European regulation

The European initiative to reduce emissions to 55% in 2030

The European Commission announced in July 2021 a series of market measures in its package "Fit for 55", aimed at achieving the European Union's goal of reducing greenhouse gas emissions by 55% in 2030 compared to 1990 levels, in line with achieving European carbon neutrality in 2050.


This regulatory update focuses on the elements of this package related to the promotion of alternative fuels. All the pieces of legislation examined here can be modified by the European Parliament and the Council and must be approved by these two bodies before entering into force.


There are four proposals that will have the most impact on European, and indirectly international, maritime transport. Firstly, the European Commission proposes to tax marine fuels on intra-European trips in the new energy tax directive.


It is also proposed to expand the scope of application of the EU ETS to cover the maritime sector. This measure was already announced with the publication of the European Green Deal at the end of 2019. According to the proposal, the EU ETS will be expanded to include emissions from all ships over 5,000 gross tonnes, regardless of flag, operating in Europe , including routes into or out of the European maritime area.


The FuelEU Maritime regulation proposal introduces requirements to reduce the intensity of greenhouse gas emissions from marine fuels between 2025 and 2050. Like ReFuel EU for air transport, FuelEU Maritime is a regulation proposal that will be directly binding on ship operators. It applies to all energy used on ships in EU ports of call and on voyages between EU ports of call, as well as half of the energy used on voyages between an EU port and a third country. In addition, the FuelEU Maritime proposal introduces the additional requirement that, from 2030, ships must use power on shore for all their energy needs when at berth.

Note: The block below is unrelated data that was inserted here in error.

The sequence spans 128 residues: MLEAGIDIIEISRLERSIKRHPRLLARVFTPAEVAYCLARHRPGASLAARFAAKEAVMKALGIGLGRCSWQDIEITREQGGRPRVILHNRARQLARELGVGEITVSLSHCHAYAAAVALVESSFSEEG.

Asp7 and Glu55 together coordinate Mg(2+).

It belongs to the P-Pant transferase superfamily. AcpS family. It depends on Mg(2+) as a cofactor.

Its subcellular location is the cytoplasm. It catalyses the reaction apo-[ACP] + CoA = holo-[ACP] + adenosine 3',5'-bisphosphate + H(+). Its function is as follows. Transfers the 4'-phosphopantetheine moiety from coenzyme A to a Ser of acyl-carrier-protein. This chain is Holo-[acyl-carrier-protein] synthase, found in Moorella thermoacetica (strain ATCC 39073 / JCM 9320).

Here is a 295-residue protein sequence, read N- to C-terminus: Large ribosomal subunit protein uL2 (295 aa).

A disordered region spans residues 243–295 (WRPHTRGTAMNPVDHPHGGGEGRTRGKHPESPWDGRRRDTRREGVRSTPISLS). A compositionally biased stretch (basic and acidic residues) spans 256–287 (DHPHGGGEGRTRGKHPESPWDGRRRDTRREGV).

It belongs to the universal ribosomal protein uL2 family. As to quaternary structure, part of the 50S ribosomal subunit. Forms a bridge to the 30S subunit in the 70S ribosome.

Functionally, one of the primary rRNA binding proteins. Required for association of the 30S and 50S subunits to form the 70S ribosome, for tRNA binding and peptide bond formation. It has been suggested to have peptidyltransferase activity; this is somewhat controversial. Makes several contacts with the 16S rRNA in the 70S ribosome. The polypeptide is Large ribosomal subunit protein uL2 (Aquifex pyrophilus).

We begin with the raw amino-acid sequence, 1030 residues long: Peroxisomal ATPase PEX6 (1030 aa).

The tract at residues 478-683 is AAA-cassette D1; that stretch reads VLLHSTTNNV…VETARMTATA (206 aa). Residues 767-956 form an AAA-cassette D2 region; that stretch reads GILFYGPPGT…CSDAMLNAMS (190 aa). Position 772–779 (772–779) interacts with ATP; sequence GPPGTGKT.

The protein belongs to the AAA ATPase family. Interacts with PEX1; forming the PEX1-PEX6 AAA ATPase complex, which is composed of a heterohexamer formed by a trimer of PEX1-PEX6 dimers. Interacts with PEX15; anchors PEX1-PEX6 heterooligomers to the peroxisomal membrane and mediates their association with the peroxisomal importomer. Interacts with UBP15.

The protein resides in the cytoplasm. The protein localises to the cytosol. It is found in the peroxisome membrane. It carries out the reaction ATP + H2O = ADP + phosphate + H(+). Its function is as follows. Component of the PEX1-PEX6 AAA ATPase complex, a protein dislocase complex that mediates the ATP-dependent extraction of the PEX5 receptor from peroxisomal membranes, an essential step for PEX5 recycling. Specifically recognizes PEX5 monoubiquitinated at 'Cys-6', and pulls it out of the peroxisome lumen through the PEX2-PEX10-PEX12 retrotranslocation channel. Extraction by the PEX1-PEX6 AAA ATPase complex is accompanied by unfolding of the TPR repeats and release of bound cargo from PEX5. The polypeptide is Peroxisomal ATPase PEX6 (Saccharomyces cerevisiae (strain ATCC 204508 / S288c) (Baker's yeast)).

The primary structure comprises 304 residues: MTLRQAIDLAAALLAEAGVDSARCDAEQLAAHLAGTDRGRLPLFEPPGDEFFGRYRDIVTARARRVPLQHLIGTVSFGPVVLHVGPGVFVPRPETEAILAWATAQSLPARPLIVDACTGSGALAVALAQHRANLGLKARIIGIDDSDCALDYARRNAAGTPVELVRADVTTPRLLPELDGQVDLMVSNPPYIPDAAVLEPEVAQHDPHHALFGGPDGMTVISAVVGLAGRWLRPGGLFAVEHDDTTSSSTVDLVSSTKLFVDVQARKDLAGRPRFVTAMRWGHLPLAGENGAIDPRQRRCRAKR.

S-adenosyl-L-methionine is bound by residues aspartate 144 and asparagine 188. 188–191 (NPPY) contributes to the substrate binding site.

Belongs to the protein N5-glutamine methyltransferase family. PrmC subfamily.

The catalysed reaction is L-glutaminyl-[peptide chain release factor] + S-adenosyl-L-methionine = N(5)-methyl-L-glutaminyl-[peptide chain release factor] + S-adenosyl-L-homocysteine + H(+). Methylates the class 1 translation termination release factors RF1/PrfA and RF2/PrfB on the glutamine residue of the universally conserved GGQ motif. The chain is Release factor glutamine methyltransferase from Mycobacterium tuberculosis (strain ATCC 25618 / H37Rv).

Fit for 55 also proposes to turn the Alternative Fuels Infrastructure Directive into a regulation (AFIR). The main changes related to renewable fuels are the introduction of mandatory deployment targets for electric recharging stations and hydrogen recharging stations for Member States.


01

ETD MARITIME

The Energy Tax Directive (ETD) has been harmonizing taxes on fuels and electricity in the European internal market since 2003. With the revision proposed in Fit for 55, the Directive will also regulate taxes on marine fuels.

02

AFIR

This initiative aims to ensure the availability and ease of use of a dense and widespread network of infrastructure for alternative fuels throughout the EU. All alternative fuel vehicle users (including ships and aircraft) should be able to move around the EU with ease, thanks to key infrastructures such as motorways, ports and airports.

03

EU ETS

The legislative proposal would include emissions from shipping in the current EU ETS. Emissions from the current ETS sectors (including the expansion to the maritime sector) should be reduced by 61 % by 2030, compared to 2005 levels, which is an increase of 18 percentage points from the current reduction level of 43 %

04

FUEL EU

New proposed European Regulation would impose a limit on the intensity of greenhouse gases ("GHGs") of the energy used on board by a ship arriving, staying or leaving ports under the jurisdiction of an EU Member State. It would also force the use of onshore power supply or zero-emission technology in EU ports.

05

RED III

European Directive on the promotion of the use of energy from renewable sources, which establishes the objectives of consumption of renewable energy and defines the sustainability criteria for the consideration of said energies as renewable, as well as the systems of guarantees of origin and certification of the themselves.